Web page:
Loro Piana have always been pioneers when it comes to textile performance. Their new Rain System range, which includes a water repellent treatment, takes technical fabrics into uncharted territory.

In late 1966, the most lauded act in popular music history were suffering serious ennui. The staples of rock music — guitars, drums, twin-track recording gear, punishing touring schedules, three-minute chorus-and-verse singles, vacuous album concepts — no longer sated their creative hunger. Instead, given carte blanche by EMI, they started to dabble not only with exotic instruments — ukuleles, sitars, tablas, darbukas, mellotrons — but also backwards guitar riffs, speeded-up piano solos, epic orchestral segues and avant-garde album concepts.

I mention this because a similar vociferous hunger for experimentation, for expansion of repertoire and, crucially, for improvement has characterised Loro Piana’s approach to textiles since its founding, almost a century ago, in Quarona, Italy. “Our whole history is about innovation in fabric manufacture,” a spokesperson for the brand — 80 per cent of which was acquired by LVMH in 2013 — tells The Rake. “Unique knowledge that has been developed, built up, over almost a century can today be exploited by discovering and selecting the rarest raw materials, converting the fibres into the finest yarns, and producing the most beautiful fabrics. Only if you master each single step of the process can you really innovate.”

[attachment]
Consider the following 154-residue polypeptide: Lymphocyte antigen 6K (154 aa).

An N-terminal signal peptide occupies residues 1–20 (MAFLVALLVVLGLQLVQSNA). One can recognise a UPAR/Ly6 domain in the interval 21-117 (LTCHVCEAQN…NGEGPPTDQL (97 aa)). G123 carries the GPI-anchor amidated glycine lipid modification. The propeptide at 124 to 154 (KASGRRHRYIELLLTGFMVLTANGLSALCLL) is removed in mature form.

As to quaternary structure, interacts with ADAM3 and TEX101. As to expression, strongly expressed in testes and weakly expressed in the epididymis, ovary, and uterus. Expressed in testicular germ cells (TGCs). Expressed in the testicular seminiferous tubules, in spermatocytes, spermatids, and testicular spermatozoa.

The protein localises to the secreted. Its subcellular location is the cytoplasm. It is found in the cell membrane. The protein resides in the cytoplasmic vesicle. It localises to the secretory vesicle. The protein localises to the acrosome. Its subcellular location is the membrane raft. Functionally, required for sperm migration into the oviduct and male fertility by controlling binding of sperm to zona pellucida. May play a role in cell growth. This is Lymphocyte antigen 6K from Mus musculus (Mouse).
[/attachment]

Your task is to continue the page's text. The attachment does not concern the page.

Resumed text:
Pier Luigi, the son of the brand’s grandfather, Pietro, once told The Rake that sourcing fine fabrics “is like being in a kitchen: if you have the best raw ingredients, you have to be a pretty bad chef to ruin the end product”. The ‘chefs’ in Loro Piana’s case, of course, are seasoned craftspeople with intimate knowledge of how cashmere and wool behave and function, while the quest to improve the brand’s fabric offerings remains tireless. Pier Luigi’s mission to elevate Loro Piana’s material repertoire has seen him scour the world for fresh raw materials: whether it’s visiting Peru in search of the fleece of the Golden Vicuña, or his discovery of sacred lotus flowers, which grow only on lakes in Myanmar, from whose stems one of the most breathable and lightweight fabrics in existence can be made.


    August 2021


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